- It starts with the end. At least that’s how you know you have an exceptional story – think of an amazing ending and work back to the beginning. Whatever way your look at a story, the end is critical. Would Chinatown have been so memorable with a happy ending? Would Blade Runner have been as powerful if we’d known what had happened to Rachael and Deckard? Happy, or sad, a great ending does more than complete a remarkable story – it makes the story remarkable. That’s why so many stories are both entertaining and forgettable – because the ending is a missed opportunity. In the buddy movie Butch Cassidy and the Sundance Kid, which is set in the old American West, the film ends with the two heroes making a suicidal charge. Just before they die the film goes into freeze frame. We know what will happen next, but because the story ends where it does – on that single frame – the reality of their death never occurs within the narrative. Stories are ‘arbitrary’ moments, ‘start’ and ‘end’ points decided by the author. Dr Zhivago has a dramatic ending when Zhivago chases a woman in the street – the love of his life who he has lost contact with (she’s also the mother of his daughter). He falls to the ground suffering from a fatal heart attack. The story could end there, but it continues with a low-key resolution. The denouement allows the audience reaction time, time to reflect on what’s happened and get over the shock before they leave the cinema. The last scene of a film sums up the story’s overarching tone. It’s what the audience leaves with and remembers. In The Good, The Bad and The Ugly the good character enjoys the last laugh, literally. He has deservedly won, defeated evil, and shown mercy to the ‘ugly’. He rides off into the sunset. His victory is total and the audience is left feeling upbeat. Some films have ambiguous endings, like The Bike Thieves or The Graduate. We don’t know what will happen next. When an unremittingly bleak story ends with a glimpse of hope, as it does with THX 1138 (where the hero breaks free of a repressive technocracy) the audience is literally taken from a dark place into the light. Alternatively, positive experiences like discovery and adventure can be subverted through the ending. In The Wicker Man the delight of experiencing an unfamiliar culture ends in horror. The pointless death of the hero is a tragedy and a warning. The hero who dies to serve a purpose finds redemption. The hero who defeats his or her enemy is celebrated as a success. The tone of a story is decided through its ending.
- Stories have a beginning, a middle and an end. They usually open at the start of this sequence and close at ‘the end’. They can open in ‘the middle’, or at ‘the end’ and jump about back and forth in time. Non-linear narratives use flashbacks and backstories to fill in the missing gaps. Opening at ‘the end’ produces a how-did-we-get-here story. Opening in the middle creates a how-did-this-begin-and-how-will-it-end story. The storyteller chooses where the narrative opens. Graham Green acknowledges this in the first line of The End of the Affair, ‘The Story has no beginning or end: arbitrarily one chooses that moment of experience from which to look back or from which to look ahead.’ Green acknowledges the writer’s control of the entry and exit points of their narrative. He hooks the reader by giving us an insight behind the creator’s curtain, mesmerising the reader with his ‘honesty’ (giving away the storyteller’s secrets), while offering us an intellectual conundrum. Sunset Boulevard opens at ‘the end’, a body floating in a swimming pool, the narrator is the voice of the murdered man. Tension in storytelling can be created through the audience wondering what happens next. It can also be produced by telling the audience what will happen, but not when it happens. Mystery, tension, and suspense come from making the audience wait; making them wonder how the plot will play out. In Sunset Boulevard we wonder: how did that floating body get into the swimming pool? What was the sequence of events that took the character to that moment? Writers consciously play games with the narrative sequence. In Groundhog Day Phil Connors relives the same day; Phil (and the audience) experience a series of mini-stories, multiple versions of the same challenge. Leonard Shelby in Memento has amnesia. At the opening and the close, he doesn’t know where he is in the story, at the start, the middle or the end.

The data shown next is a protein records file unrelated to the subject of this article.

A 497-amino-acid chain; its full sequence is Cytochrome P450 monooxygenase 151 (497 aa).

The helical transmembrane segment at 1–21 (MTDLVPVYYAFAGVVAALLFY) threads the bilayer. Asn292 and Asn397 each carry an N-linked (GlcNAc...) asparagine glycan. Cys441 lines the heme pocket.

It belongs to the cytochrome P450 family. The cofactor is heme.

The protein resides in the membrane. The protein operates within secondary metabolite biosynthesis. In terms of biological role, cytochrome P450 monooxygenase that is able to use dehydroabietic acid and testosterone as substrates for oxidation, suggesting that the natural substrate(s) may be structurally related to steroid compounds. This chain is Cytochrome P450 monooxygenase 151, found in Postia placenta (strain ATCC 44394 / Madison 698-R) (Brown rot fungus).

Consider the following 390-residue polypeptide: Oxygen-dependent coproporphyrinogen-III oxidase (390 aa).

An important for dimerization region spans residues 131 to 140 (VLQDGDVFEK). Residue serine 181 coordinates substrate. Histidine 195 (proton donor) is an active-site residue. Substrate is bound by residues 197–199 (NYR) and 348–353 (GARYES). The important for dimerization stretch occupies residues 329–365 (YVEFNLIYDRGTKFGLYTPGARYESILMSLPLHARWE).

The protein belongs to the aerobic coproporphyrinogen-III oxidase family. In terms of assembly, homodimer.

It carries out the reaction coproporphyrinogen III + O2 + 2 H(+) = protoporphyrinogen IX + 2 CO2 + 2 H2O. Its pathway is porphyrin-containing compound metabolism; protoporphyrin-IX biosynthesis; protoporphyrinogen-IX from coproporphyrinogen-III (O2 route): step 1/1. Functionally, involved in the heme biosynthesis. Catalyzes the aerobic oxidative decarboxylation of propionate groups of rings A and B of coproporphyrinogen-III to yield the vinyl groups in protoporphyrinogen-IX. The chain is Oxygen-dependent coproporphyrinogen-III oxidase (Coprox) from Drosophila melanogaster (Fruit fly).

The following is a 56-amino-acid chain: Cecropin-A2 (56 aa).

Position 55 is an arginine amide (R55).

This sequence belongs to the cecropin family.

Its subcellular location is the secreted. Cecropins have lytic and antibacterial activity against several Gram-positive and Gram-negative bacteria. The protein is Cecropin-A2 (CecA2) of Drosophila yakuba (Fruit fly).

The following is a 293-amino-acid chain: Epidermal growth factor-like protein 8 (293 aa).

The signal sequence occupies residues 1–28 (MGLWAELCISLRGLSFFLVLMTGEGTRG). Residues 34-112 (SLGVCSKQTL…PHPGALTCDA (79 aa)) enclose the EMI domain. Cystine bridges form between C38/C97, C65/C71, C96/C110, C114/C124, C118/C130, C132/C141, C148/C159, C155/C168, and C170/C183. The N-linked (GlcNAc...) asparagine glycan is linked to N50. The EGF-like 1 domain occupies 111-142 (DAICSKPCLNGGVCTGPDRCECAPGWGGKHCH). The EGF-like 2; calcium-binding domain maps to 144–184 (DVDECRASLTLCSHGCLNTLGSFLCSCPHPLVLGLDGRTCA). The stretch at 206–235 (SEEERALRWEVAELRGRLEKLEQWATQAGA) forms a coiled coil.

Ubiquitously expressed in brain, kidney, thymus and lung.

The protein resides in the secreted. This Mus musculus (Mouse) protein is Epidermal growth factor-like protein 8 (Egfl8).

- Historically, the representations of Chinese people in European and Hollywood cinema tends to veer from: the dangerous ‘other’, to racial stereotypes, and the mysterious exotic. Chinese men and women are also portrayed differently, men are often represented as villains, greedy and calculating, or weak and subservient; and women as a ‘Dragon Lady’, controlling and treacherous (reminiscent of a sexually manipulative female, Film Noir character), often presented as an object of desire. The Communist Chinese are portrayed as overly aggressive, out for a fight with the West. In Seven Years in Tibet (1997) the Communist Chinese are seen as hostile, militaristic, fired up by hate-filled ideology and Chinese expansionism, invading gentle and peace-loving Tibet. The paranoia about ‘Red China’ becomes almost cartoon-like in paranoid films like Battle beneath the Earth (1967) where a renegade section of the Chinese military begins a war with America by tunnelling beneath US cities to plant atomic bombs. The Chinese martial arts expert represents a more positive image of Chinese people – empowered by the physical and mental discipline of their Kung Fu skills. Bruce Lee’s series of Hong Kong produced films were popular in Europe and America in the 1970s. The siren or ‘Dragon Lady’ character dates back to some of the very early representations of Chinese people in Western cinema. In Piccadilly (1929) a nightclub owner introduces a new Chinese dancer Shosho (previously employed to wash the dishes). Her success sets off a disastrous series of events, rivalries and jealousies. Shosho, like the dancing robot Maria from Metropolis (1927) is able to magically mesmerise men with her moves. She is a mysterious object of desire, possessing magic-like, charismatic power. By the early 1980s Chinese people were gradually being presented as real people, which is to say believable, complete, characters. The BBC television series The Chinese Detective (1981-82) had a British Chinese central character who was presented in a positive light, and as an ordinary person. Peggy Su! (1998) is a story about various Chinese characters in 1960s Liverpool, focusing on their story – rather than appearing as an exotic ‘accessory’ in a narrative focused on White people’s experiences. The British Italian film, The Last Emperor (1987) sympathetically presented the story of Puyia, the last Chinese Emperor, by understanding him as a real person